Music business analyst Bob Lefsetz doesn't mince words.
Like Bob, I worry that too many otherwise intelligent people are holding back a new paradigm through ignorance or stubbornness.
Bob writes about music. I write about film. But our points of view line up...
If you're trying to make it in the 21st century (as a musician or filmmaker) perhaps it's time that you understood the exact-same paradigm of the last century isn't going to return.
I realize that most film educators were trained in the Old Ways. And many young filmmakers are still enthralled by the way Hollywood used to occasionally (allegedly?) treat indie filmmakers. Young filmmakers (encouraged by know-nothing film school types? fossils talking about the old days on websites like Film Courage?) hope to get their first indie feature discovered at a festival and then - with the help of an indie film division of a big studio - get that feature onto hundreds of theatrical screens. Because that's how you make money, right?
Those days (if they ever really existed) are gone.
In his November 21st , 2013 post to Variety Bob Lefsetz lays it on the line for musicians.
I think the same sort of bluntness is probably overdue for a great many filmmakers too.
Here's an excerpt:
"[R]ecording revenues have shrunk. But streaming, and Spotify [for filmmakers, think any streaming service that pay revenue to creators like YouTube in the West or Youku or YY.com in China], could bring them back. That’s the dirty little secret artists are too ignorant to understand — that if everybody’s paying, the overall pot grows.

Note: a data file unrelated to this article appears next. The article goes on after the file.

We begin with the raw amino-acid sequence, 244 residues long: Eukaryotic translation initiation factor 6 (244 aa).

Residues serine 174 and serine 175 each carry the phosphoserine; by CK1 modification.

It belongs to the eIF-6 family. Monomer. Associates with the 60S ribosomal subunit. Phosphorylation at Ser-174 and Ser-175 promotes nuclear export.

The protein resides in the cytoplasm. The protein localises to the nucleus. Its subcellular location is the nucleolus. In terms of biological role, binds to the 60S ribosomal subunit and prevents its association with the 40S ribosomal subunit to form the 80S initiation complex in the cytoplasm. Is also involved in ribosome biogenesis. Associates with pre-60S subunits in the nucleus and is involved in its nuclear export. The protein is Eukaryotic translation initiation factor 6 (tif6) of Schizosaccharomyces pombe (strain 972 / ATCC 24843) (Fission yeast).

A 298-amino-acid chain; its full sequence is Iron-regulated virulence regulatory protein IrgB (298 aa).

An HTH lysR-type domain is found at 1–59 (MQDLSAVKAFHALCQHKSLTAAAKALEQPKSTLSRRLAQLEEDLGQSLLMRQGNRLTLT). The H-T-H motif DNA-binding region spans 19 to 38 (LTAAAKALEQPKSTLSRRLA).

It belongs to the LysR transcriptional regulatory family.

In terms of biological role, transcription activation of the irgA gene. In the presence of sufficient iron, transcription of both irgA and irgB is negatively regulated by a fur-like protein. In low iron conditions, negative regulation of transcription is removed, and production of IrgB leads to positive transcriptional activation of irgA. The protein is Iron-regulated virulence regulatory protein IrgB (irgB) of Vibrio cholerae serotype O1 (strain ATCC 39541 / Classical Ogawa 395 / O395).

But the problem with artists is they don’t see the big picture.
You think the label [filmmakers can replace "label" with "studio"] is making you famous.
Once upon a time, the label not only made you famous, you made a lot of money on recordings if you hit. The evisceration of this model is not the fault of either the labels or of Spotify. Those who think Spotify is ruining royalty payments believe 8-tracks and cassettes should have never replaced LPs. Change happens.
And the latest change is that without the money and power of the label behind you, you probably will go unnoticed.
So maybe, despite having such a low royalty payment, that’s what you’ve earned.
I know this is heretical. But the point is, no one is preventing you from going it alone. Now, more than at any time in modern recording history, you can do it yourself. You can record cheaply, distribute and get paid."
The bad news?
You need to stop complaining and build it.
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